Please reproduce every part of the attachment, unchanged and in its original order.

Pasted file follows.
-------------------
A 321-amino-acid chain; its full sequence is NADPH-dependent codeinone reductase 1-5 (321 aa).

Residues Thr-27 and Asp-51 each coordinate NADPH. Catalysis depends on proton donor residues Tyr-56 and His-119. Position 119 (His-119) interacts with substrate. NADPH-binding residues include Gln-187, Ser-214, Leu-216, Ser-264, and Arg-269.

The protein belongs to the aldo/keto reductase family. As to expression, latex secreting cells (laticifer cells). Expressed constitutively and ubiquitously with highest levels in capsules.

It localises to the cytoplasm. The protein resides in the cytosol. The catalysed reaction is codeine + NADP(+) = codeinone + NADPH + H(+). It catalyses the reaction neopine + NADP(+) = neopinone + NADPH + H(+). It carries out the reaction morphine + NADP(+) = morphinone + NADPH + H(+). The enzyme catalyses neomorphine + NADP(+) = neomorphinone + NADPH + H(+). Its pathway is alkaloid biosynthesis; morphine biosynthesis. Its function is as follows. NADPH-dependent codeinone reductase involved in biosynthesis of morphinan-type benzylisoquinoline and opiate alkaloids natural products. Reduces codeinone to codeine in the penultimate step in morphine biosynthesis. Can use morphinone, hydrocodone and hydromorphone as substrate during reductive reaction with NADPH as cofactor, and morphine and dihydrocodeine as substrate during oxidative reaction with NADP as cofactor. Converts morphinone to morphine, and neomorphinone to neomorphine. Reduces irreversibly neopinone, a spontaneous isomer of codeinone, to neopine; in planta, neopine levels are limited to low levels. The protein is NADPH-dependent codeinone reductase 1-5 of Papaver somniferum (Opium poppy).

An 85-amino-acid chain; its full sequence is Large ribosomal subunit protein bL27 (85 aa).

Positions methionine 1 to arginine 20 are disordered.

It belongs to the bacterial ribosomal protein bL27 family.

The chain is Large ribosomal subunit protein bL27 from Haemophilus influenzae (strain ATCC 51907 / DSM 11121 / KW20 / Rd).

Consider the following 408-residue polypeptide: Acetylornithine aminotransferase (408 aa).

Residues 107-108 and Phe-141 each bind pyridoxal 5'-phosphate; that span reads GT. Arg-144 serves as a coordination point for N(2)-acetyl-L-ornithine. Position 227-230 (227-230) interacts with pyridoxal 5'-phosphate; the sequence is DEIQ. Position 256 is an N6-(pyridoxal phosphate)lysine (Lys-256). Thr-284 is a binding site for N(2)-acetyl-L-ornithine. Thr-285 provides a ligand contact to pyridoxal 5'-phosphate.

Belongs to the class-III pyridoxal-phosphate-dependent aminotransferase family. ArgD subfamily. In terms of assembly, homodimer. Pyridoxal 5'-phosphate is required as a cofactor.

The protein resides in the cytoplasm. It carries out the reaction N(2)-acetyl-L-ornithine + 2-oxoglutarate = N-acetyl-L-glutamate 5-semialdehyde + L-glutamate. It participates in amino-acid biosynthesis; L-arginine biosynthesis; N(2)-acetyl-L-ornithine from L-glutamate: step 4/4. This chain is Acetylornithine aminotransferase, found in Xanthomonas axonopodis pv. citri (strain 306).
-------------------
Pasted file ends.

A 321-amino-acid chain; its full sequence is NADPH-dependent codeinone reductase 1-5 (321 aa).

Residues Thr-27 and Asp-51 each coordinate NADPH. Catalysis depends on proton donor residues Tyr-56 and His-119. Position 119 (His-119) interacts with substrate. NADPH-binding residues include Gln-187, Ser-214, Leu-216, Ser-264, and Arg-269.

The protein belongs to the aldo/keto reductase family. As to expression, latex secreting cells (laticifer cells). Expressed constitutively and ubiquitously with highest levels in capsules.

It localises to the cytoplasm. The protein resides in the cytosol. The catalysed reaction is codeine + NADP(+) = codeinone + NADPH + H(+). It catalyses the reaction neopine + NADP(+) = neopinone + NADPH + H(+). It carries out the reaction morphine + NADP(+) = morphinone + NADPH + H(+). The enzyme catalyses neomorphine + NADP(+) = neomorphinone + NADPH + H(+). Its pathway is alkaloid biosynthesis; morphine biosynthesis. Its function is as follows. NADPH-dependent codeinone reductase involved in biosynthesis of morphinan-type benzylisoquinoline and opiate alkaloids natural products. Reduces codeinone to codeine in the penultimate step in morphine biosynthesis. Can use morphinone, hydrocodone and hydromorphone as substrate during reductive reaction with NADPH as cofactor, and morphine and dihydrocodeine as substrate during oxidative reaction with NADP as cofactor. Converts morphinone to morphine, and neomorphinone to neomorphine. Reduces irreversibly neopinone, a spontaneous isomer of codeinone, to neopine; in planta, neopine levels are limited to low levels. The protein is NADPH-dependent codeinone reductase 1-5 of Papaver somniferum (Opium poppy).

An 85-amino-acid chain; its full sequence is Large ribosomal subunit protein bL27 (85 aa).

Positions methionine 1 to arginine 20 are disordered.

It belongs to the bacterial ribosomal protein bL27 family.

The chain is Large ribosomal subunit protein bL27 from Haemophilus influenzae (strain ATCC 51907 / DSM 11121 / KW20 / Rd).

Consider the following 408-residue polypeptide: Acetylornithine aminotransferase (408 aa).

Residues 107-108 and Phe-141 each bind pyridoxal 5'-phosphate; that span reads GT. Arg-144 serves as a coordination point for N(2)-acetyl-L-ornithine. Position 227-230 (227-230) interacts with pyridoxal 5'-phosphate; the sequence is DEIQ. Position 256 is an N6-(pyridoxal phosphate)lysine (Lys-256). Thr-284 is a binding site for N(2)-acetyl-L-ornithine. Thr-285 provides a ligand contact to pyridoxal 5'-phosphate.

Belongs to the class-III pyridoxal-phosphate-dependent aminotransferase family. ArgD subfamily. In terms of assembly, homodimer. Pyridoxal 5'-phosphate is required as a cofactor.

The protein resides in the cytoplasm. It carries out the reaction N(2)-acetyl-L-ornithine + 2-oxoglutarate = N-acetyl-L-glutamate 5-semialdehyde + L-glutamate. It participates in amino-acid biosynthesis; L-arginine biosynthesis; N(2)-acetyl-L-ornithine from L-glutamate: step 4/4. This chain is Acetylornithine aminotransferase, found in Xanthomonas axonopodis pv. citri (strain 306).